Les États-Unis, avec Israël, le Japon, l’Argentine et le Brésil, sont en tête du monde avec des règles permissives pour l’édition de gènes. Cette nouvelle technologie peut améliorer l’espérance de vie, la sécurité alimentaire et les prix des aliments pour tous les consommateurs. Les règles de l’UE, en comparaison, ont 20 ans et ne sont pas enracinées dans la science, comme l’expliquent de plus en plus de scientifiques.

Les Américains veulent-ils rivaliser avec les agriculteurs européens et vendre des quantités croissantes de nourriture sur ce continent?

Ce n’est pas seulement évidemment le cas, mais c’est aussi réciproque. Si nous investissions autant de temps que nous le faisons dans la diabolisation des produits américains ici pour promouvoir les produits européens à l’étranger, alors nos agriculteurs se développeraient massivement sur le marché américain avec des produits de qualité supérieure. Dans le scénario, les consommateurs conservent leurs choix d’aliments et les détaillants et les producteurs doivent être tenus d’étiqueter l’origine des aliments.

Surtout, la modification de nos règles en matière de nouvelles technologies de sélection (ou d’édition de gènes) doit se faire dans l’intérêt des consommateurs européens plus que dans celui des exportateurs américains. L’Europe devrait montrer la voie en matière d’innovation agricole et donner des leçons pour l’innovation, et non les prendre aux États-Unis. Dans l’intérêt des consommateurs européens, nous devons permettre l’innovation, puis devenir un leader mondial dans ce domaine.

Originally published here.


The Consumer Choice Center is the consumer advocacy group supporting lifestyle freedom, innovation, privacy, science, and consumer choice. The main policy areas we focus on are digital, mobility, lifestyle & consumer goods, and health & science.

The CCC represents consumers in over 100 countries across the globe. We closely monitor regulatory trends in Ottawa, Washington, Brussels, Geneva and other hotspots of regulation and inform and activate consumers to fight for #ConsumerChoice. Learn more at consumerchoicecenter.org

Sustainability and innovation should go hand in hand in the EU

In the last two decades, Europe has decided to go its own way in agricultural policies. While both North and South America, and also Japan have moved to even more technology-driven modern agriculture, Europe has gone backwards and keeps banning more and more scientifically proven advances and methods in agriculture. In recent trade talks, top American diplomats have repeatedly mocked the regulatory framework in the EU as anachronistic.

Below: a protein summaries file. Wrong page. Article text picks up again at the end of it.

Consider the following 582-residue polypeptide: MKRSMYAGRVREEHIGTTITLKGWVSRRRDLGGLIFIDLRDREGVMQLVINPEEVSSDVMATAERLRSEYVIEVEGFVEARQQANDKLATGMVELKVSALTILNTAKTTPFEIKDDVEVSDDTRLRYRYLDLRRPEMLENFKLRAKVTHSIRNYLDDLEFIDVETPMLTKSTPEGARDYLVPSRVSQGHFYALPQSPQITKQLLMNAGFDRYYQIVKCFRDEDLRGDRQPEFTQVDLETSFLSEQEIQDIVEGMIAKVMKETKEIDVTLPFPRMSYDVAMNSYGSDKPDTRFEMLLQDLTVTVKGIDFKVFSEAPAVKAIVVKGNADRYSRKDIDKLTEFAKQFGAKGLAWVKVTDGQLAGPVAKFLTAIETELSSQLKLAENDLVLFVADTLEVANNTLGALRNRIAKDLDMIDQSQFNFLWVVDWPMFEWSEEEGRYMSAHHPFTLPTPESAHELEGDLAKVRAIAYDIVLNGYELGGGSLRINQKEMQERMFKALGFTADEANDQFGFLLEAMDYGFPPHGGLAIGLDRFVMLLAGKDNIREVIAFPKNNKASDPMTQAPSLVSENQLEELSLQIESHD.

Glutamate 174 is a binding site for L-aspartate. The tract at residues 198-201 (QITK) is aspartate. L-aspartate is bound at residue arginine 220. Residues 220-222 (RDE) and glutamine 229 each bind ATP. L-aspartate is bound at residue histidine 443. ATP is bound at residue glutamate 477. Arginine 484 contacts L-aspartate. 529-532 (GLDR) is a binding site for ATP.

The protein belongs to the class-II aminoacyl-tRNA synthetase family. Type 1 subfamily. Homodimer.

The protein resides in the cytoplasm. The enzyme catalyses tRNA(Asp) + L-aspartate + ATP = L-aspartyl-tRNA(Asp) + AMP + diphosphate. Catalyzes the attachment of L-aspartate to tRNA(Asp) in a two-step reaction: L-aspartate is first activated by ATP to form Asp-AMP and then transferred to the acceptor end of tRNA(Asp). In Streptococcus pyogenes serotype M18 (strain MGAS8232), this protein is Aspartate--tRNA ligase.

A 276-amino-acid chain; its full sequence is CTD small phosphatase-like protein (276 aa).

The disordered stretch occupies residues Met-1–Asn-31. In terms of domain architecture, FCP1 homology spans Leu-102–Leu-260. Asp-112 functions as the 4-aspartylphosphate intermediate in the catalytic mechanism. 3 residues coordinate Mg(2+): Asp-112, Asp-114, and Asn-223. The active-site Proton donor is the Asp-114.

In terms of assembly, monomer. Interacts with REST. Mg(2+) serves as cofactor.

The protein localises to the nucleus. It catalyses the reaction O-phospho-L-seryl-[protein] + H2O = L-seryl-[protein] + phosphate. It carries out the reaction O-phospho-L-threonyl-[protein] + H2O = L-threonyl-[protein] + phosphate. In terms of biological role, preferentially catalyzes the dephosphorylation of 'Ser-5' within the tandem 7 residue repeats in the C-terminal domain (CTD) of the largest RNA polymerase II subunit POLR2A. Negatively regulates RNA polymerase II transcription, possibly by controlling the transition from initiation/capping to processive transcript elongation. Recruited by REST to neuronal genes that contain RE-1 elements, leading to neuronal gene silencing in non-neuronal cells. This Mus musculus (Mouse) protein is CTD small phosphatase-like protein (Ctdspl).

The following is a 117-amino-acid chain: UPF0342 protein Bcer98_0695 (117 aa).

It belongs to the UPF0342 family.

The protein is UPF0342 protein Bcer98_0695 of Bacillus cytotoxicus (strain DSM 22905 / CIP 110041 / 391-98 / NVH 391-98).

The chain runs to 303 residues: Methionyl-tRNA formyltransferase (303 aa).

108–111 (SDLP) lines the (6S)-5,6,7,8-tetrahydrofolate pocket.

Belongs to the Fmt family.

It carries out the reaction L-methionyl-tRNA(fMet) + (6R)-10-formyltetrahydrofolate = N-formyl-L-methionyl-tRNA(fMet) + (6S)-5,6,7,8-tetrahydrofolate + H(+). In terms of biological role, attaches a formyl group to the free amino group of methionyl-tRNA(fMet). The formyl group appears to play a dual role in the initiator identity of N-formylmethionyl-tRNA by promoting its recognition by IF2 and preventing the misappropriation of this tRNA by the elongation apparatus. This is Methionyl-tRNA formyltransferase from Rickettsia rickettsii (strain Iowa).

“We must remove constraints to the adoption of innovative new approaches and technologies, including overly burdensome and unnecessary regulatory restrictions, and will to speak truth to our citizens about technology, productivity and safety.”

Those were the words of U.S Secretary of Agriculture Sonny Perdue in an op-ed published on Euractiv in February. In a slightly less diplomatic fashion, the U.S ambassador to the United Kingdom, Woody Wilson, coined the EU’s approach “Museum of Agriculture” in an op-ed for The Telegraph just this March.

Both Perdue and Wilson argue that the European Union’s restrictions on modern agricultural technology are not sustainable, and severely limit future trade deals.

To judge whether they are correct or not is not related to how much you love or hate the United States, but how much you love or hate food price stability. We Europeans can be the judge of this ourselves.

Let’s assess the situation as it is. Both conventional and organic agriculture deal with pests they need to get rid of in order not to jeopardise food security and price stability for consumers. Both require chemicals as part of their crop protection tools.

As Africa shows, locust plagues can be devastating for food security, and climate science enables us to detect that certain pests will come from distant places to our shores sooner than later, making insecticides necessary. In order to avoid fungus and deadly mycotoxins, we use fungicides.

Politically, these chemical crop protection tools are not popular, as increasing amounts of environmentalists push politicians to ban them. This has left the political spectrum of left vs. right and is equally distributed on both sides.

Unfortunately, whether or not these chemicals have been shown to be safe by national and international food safety authorities matters – in the context of modern post-truth politics – very little.

What does seem to matter is that modern crop protection tools are labelled as being unsustainable. However, sustainability is insufficiently defined, and has thus served as an excuse to embolden existing misconceptions about agriculture.

If anything, sustainability should be based on modern and innovative agriculture that caters to the need of the environment, food safety, food security, and competitive prices for consumers. Those tools are available to us today.

Through genetic engineering, scientists have found a way to reduce the use of traditional crop protection products, while increasing crop yield. Yet once again, a political suspicion towards agro-tech innovation bars the way forward, in this case through the 2001 GMO directive, which practically bans all genetic engineering for the purpose of crops.

Climate change alters the way we produce food whether we want it or not. Rare and not so rare diseases make it necessary for us to adapt our food supply to consumers who need it. Specific genetic modifications allow us to overcome random mutations of the past, and develop precise changes in the field of food.